Why is there no summer recipes section now?? It's not spring anymore

  • Posted by: Leah
  • June 25, 2018
  • 317 views
  • 4 Comments

4 Comments

Nancy June 26, 2018
But if you use the search function (magnifying glass at top right of screen), enter "summer" and select "in recipes," then sort by "relevance" you'll get recipes with summer in title at top of sorting.
 
702551 June 25, 2018
Just replace "spring" with "summer" in the URL, like this:

https://food52.com/recipes/summer

Note that this recipe search will include some results that are decidedly incorrectly categorized (like asparagus recipes in spring) and will include recipes that are not season specific like Cinnamon Sugar Breakfast Puffs, Spicy Shrimp or Momofuku's Soy Sauce Eggs.

Enjoy.
 
702551 June 25, 2018
Sorry, I meant to write "asparagus recipes in summer" when the vegetable is decidedly past its prime. Perhaps more than any other vegetable crop in the Northern Hemisphere, asparagus scream *SPRING*.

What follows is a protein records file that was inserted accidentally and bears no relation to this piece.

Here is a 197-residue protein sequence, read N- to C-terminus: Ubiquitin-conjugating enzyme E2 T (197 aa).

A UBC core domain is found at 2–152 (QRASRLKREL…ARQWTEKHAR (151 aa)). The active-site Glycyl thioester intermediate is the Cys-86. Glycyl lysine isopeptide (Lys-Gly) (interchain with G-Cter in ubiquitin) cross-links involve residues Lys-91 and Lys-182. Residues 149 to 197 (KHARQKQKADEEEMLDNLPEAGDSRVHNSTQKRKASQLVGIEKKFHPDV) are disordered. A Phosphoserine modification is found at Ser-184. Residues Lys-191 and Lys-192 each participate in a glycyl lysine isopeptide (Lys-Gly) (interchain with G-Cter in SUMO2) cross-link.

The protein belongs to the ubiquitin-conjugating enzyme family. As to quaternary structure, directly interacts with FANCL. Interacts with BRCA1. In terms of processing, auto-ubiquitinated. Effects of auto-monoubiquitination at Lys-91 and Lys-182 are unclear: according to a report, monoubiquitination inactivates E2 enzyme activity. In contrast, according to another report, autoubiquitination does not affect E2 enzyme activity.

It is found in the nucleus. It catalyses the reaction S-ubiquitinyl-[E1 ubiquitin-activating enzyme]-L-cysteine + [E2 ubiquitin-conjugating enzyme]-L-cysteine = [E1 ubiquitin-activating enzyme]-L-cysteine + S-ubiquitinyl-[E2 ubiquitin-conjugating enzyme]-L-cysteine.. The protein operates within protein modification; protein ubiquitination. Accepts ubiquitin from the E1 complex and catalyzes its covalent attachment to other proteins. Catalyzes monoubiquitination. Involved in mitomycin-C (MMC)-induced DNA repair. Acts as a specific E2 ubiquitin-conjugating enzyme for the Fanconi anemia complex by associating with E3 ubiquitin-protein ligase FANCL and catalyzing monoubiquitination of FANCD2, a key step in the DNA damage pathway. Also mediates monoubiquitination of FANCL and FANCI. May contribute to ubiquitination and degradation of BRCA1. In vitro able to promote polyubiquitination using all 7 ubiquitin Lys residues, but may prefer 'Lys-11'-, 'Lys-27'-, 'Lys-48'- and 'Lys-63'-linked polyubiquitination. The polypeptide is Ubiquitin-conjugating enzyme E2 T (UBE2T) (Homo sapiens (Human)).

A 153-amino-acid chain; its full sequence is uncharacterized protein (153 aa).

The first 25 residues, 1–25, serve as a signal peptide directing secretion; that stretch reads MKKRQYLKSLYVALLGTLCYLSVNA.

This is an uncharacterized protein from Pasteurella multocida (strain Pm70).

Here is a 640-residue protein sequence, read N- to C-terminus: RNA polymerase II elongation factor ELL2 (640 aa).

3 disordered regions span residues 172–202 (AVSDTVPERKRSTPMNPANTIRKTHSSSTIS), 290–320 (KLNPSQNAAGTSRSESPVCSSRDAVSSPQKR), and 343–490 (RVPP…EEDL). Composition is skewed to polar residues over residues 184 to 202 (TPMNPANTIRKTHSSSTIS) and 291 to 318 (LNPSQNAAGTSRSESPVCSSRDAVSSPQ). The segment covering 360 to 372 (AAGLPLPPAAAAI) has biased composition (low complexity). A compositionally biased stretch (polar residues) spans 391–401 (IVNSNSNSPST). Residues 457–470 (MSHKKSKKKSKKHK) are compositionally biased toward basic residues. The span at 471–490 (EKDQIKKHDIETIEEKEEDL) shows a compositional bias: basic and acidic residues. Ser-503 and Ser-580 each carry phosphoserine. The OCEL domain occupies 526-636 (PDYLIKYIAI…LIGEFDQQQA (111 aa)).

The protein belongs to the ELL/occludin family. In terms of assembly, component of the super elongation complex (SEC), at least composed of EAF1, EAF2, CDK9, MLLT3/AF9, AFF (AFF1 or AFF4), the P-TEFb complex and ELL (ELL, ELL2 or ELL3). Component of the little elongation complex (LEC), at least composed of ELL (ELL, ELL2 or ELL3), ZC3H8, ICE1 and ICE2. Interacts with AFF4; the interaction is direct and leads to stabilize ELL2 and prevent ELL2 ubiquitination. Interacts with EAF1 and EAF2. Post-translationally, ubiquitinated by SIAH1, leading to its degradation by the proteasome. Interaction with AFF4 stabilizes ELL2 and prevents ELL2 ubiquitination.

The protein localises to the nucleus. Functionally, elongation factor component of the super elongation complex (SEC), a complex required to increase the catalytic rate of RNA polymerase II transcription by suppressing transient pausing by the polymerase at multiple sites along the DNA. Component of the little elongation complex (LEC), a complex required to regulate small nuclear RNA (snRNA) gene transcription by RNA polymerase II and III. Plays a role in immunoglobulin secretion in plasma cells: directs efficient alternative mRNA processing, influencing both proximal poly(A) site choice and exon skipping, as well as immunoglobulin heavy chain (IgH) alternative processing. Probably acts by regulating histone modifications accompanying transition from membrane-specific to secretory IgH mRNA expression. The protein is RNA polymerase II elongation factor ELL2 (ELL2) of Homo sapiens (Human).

At least here in on the West Coast and in Europe, asparagus start showing up in the late March and are welcomed as the first indication of spring's arrival. The peak harvest here in California is only 6-8 weeks long, so by the Memorial Day weekend, asparagus has already seen its day.

Corn would be a more suitable example of a summer vegetable.

Anyhow, best of luck.
 
702551 June 25, 2018
OK, I just discovered this idiosyncrasy about the recipe seasonal search.

Apparently, if a recipe is not tagged with a particular season, it will show up in all seasonal search results, regardless of the season.

Thus, the aforementioned recipes show up in a search for "winter" recipes as well as other recipes that showed up in the summer results:

- Louisa's Cake
- Allen Miglore's Caesar Salad
- Judy Hesser's Oven Fried Chicken
- Rao's Meatballs

and many more.

The lesson here to be learned is that a recipe that shows up in a seasonal search may or may not be specific to that season.

You will need to exercise your best judgment in determining if the recipe is actually seasonal.
 
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